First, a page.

NEW ORLEANS (AP) -NBA commissioner David Stern stood before a crowd in an inner-city school gymnasium and offered his perspective on this city's ongoing rebuilding efforts.
``It's important to us, it's important to America, and it probably should be important to the world,'' Stern said Wednesday, hours before the Hornets opened their regular season at home against the Sacramento Kings.
This is the Hornets' first full season back in New Orleans since being displaced to Oklahoma City for two years by Hurricane Katrina.
There is plenty of skepticism regarding the team's prospects for long-term financial success in a city that for years will be recovering from the worst natural disaster in the nation's history.
But Stern said he was determined to do right by New Orleans.
He said he has committed the entire league to various community service endeavors in the city, from building public basketball courts to bolstering learning resources in the area's schools.
``This is going to be a season-long, league-wide effort that is going to involve the entire NBA family,'' Stern promised.
At Walter L. Cohen High School, the NBA cut the ribbon on one of what will be about 30 family resource centers the league will help set up in various schools. The centers, built with help from Cisco, provide a place for parents to get involved in their children's education. They include a small library and computer terminals where parents or tutors can help students with homework.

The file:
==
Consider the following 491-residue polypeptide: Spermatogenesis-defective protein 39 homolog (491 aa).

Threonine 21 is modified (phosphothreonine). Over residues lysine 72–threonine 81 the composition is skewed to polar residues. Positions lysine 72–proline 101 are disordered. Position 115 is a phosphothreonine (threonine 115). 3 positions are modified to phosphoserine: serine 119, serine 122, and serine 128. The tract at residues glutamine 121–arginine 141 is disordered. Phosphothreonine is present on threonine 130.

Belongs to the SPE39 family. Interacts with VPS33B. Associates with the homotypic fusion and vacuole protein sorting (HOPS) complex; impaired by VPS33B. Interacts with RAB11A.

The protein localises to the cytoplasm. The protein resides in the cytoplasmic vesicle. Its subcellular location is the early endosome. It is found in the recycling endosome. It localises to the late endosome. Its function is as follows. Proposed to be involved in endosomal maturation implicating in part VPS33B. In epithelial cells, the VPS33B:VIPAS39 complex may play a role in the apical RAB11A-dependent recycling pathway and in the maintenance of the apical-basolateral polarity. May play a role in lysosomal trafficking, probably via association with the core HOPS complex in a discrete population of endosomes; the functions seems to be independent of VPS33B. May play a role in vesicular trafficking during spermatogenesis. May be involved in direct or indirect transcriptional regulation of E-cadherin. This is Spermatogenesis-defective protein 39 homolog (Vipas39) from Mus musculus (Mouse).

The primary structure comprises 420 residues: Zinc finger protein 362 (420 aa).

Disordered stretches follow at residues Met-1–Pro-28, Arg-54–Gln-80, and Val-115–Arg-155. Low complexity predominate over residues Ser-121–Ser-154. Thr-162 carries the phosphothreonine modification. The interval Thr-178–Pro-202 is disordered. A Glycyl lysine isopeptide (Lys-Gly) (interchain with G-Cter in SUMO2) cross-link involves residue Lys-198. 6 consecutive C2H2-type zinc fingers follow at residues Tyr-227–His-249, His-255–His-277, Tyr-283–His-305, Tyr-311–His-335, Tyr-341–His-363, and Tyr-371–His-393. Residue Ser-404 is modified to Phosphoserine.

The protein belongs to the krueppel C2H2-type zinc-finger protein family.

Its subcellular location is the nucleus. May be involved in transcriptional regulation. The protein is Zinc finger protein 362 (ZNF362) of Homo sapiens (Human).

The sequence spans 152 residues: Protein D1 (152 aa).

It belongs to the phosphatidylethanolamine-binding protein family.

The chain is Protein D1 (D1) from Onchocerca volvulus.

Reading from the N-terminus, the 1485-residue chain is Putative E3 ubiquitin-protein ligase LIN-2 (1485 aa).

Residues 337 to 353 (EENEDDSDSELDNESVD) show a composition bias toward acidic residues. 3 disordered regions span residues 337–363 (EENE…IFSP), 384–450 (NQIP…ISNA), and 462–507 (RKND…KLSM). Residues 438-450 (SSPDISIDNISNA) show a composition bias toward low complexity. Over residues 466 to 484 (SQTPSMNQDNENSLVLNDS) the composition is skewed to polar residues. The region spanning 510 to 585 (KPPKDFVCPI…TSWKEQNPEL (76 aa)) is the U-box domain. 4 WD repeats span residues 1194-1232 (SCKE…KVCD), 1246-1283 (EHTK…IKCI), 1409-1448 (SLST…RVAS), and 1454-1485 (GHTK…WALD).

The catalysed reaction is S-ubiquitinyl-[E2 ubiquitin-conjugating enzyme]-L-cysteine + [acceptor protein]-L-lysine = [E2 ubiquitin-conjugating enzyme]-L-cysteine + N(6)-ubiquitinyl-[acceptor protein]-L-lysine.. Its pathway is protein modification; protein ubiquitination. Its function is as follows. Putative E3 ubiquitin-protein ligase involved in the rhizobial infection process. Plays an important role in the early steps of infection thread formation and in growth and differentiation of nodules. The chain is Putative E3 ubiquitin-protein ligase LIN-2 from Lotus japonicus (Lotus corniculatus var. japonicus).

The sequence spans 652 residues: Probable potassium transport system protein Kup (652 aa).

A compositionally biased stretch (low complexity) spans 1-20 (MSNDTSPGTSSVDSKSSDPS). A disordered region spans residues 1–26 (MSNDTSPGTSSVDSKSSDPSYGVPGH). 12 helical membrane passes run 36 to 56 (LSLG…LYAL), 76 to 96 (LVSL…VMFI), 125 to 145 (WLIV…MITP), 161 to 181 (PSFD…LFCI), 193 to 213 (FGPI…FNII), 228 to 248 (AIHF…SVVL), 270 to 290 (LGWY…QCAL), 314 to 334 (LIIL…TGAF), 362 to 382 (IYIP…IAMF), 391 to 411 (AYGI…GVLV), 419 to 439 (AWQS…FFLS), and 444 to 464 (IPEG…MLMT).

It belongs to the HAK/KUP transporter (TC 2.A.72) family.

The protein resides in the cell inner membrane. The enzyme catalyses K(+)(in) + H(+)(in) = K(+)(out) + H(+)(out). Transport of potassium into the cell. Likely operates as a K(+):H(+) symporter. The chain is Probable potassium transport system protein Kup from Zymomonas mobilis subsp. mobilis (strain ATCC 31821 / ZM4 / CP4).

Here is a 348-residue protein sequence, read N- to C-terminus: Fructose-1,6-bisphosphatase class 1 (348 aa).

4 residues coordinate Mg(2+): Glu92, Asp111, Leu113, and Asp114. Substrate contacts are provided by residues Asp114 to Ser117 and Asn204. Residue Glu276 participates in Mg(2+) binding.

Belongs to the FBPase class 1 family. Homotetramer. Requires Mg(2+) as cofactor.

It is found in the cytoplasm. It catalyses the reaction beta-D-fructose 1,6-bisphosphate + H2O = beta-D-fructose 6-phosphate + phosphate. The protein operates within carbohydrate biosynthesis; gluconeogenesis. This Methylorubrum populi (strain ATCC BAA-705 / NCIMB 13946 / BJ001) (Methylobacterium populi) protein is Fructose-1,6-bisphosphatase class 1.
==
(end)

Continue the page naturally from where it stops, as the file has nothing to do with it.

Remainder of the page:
The centers also are meant to help parents learn more about ways to help their children perform better in class.
Numerous government officials and NBA dignitaries took part in the event, including Hall of Famers Bob Lanier and Willis Reed, Hornets majority owner George Shinn, and Sacramento Kings owners Joe and Gavin Maloof.
The Maloof brothers also had their team come to New Orleans early so they could join Hornets players in a Read-to-Achieve program at the city's aquarium on Tuesday afternoon.
Every NBA team that visits New Orleans during the regular season will participate in a community activity, working through the NBA Cares program.
Stern also promised to send ``thousands'' of people affiliated with the NBA, such as players, coaches, front office staff and their families, to New Orleans during All-Star weekend to ``get their hands dirty'' while working on community service projects.
The NBA and its players have contributed more than $15 million to the Gulf Region, along with helping construct 35 homes and five playgrounds.
All-Star weekend is scheduled for Feb. 15-17.

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